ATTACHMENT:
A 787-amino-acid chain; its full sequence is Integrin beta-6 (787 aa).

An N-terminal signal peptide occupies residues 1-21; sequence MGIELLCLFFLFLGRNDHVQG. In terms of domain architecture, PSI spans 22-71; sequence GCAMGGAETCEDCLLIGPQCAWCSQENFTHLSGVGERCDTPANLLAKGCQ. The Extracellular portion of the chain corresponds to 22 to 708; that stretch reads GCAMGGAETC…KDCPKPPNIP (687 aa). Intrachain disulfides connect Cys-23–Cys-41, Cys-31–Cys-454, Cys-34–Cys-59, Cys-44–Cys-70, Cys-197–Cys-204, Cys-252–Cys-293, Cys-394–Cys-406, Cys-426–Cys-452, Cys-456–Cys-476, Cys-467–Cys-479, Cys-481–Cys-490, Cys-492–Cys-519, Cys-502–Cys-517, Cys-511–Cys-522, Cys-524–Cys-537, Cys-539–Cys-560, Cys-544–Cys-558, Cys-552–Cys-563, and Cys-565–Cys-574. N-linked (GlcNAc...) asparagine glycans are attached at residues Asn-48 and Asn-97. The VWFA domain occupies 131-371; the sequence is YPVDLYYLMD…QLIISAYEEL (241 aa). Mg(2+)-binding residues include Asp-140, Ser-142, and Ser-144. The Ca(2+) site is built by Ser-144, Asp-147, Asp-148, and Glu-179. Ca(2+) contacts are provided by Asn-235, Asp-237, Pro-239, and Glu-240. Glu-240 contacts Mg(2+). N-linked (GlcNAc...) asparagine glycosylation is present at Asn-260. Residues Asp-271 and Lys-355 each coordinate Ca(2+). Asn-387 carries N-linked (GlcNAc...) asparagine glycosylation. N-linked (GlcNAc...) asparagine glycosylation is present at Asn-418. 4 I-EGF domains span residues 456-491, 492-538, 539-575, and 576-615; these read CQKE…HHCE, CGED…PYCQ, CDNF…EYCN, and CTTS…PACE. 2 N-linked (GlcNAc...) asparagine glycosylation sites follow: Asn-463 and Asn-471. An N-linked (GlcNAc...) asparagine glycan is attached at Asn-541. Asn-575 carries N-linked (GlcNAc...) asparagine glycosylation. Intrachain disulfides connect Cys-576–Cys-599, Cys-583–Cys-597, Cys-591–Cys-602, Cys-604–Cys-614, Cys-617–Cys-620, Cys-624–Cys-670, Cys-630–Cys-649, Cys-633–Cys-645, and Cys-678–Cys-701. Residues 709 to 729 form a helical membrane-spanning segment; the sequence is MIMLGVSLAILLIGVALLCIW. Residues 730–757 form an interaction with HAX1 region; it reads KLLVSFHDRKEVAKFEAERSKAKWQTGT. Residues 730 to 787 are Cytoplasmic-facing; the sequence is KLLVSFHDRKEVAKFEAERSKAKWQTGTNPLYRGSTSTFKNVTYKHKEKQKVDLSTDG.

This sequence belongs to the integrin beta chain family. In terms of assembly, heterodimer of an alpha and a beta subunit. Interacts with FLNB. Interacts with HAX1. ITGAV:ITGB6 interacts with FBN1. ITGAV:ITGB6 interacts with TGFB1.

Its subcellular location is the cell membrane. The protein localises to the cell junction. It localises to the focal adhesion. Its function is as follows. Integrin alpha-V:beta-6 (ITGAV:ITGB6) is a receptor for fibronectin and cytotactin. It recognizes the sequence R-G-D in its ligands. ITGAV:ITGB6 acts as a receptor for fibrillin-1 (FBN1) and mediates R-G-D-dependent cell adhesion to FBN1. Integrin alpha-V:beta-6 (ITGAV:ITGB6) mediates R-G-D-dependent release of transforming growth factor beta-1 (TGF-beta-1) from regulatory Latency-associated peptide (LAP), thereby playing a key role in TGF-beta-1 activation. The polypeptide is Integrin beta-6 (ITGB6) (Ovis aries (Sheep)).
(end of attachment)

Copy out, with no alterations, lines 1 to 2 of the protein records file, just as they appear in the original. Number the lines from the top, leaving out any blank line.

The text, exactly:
A 787-amino-acid chain; its full sequence is Integrin beta-6 (787 aa).

An N-terminal signal peptide occupies residues 1-21; sequence MGIELLCLFFLFLGRNDHVQG. In terms of domain architecture, PSI spans 22-71; sequence GCAMGGAETCEDCLLIGPQCAWCSQENFTHLSGVGERCDTPANLLAKGCQ. The Extracellular portion of the chain corresponds to 22 to 708; that stretch reads GCAMGGAETC…KDCPKPPNIP (687 aa). Intrachain disulfides connect Cys-23–Cys-41, Cys-31–Cys-454, Cys-34–Cys-59, Cys-44–Cys-70, Cys-197–Cys-204, Cys-252–Cys-293, Cys-394–Cys-406, Cys-426–Cys-452, Cys-456–Cys-476, Cys-467–Cys-479, Cys-481–Cys-490, Cys-492–Cys-519, Cys-502–Cys-517, Cys-511–Cys-522, Cys-524–Cys-537, Cys-539–Cys-560, Cys-544–Cys-558, Cys-552–Cys-563, and Cys-565–Cys-574. N-linked (GlcNAc...) asparagine glycans are attached at residues Asn-48 and Asn-97. The VWFA domain occupies 131-371; the sequence is YPVDLYYLMD…QLIISAYEEL (241 aa). Mg(2+)-binding residues include Asp-140, Ser-142, and Ser-144. The Ca(2+) site is built by Ser-144, Asp-147, Asp-148, and Glu-179. Ca(2+) contacts are provided by Asn-235, Asp-237, Pro-239, and Glu-240. Glu-240 contacts Mg(2+). N-linked (GlcNAc...) asparagine glycosylation is present at Asn-260. Residues Asp-271 and Lys-355 each coordinate Ca(2+). Asn-387 carries N-linked (GlcNAc...) asparagine glycosylation. N-linked (GlcNAc...) asparagine glycosylation is present at Asn-418. 4 I-EGF domains span residues 456-491, 492-538, 539-575, and 576-615; these read CQKE…HHCE, CGED…PYCQ, CDNF…EYCN, and CTTS…PACE. 2 N-linked (GlcNAc...) asparagine glycosylation sites follow: Asn-463 and Asn-471. An N-linked (GlcNAc...) asparagine glycan is attached at Asn-541. Asn-575 carries N-linked (GlcNAc...) asparagine glycosylation. Intrachain disulfides connect Cys-576–Cys-599, Cys-583–Cys-597, Cys-591–Cys-602, Cys-604–Cys-614, Cys-617–Cys-620, Cys-624–Cys-670, Cys-630–Cys-649, Cys-633–Cys-645, and Cys-678–Cys-701. Residues 709 to 729 form a helical membrane-spanning segment; the sequence is MIMLGVSLAILLIGVALLCIW. Residues 730–757 form an interaction with HAX1 region; it reads KLLVSFHDRKEVAKFEAERSKAKWQTGT. Residues 730 to 787 are Cytoplasmic-facing; the sequence is KLLVSFHDRKEVAKFEAERSKAKWQTGTNPLYRGSTSTFKNVTYKHKEKQKVDLSTDG.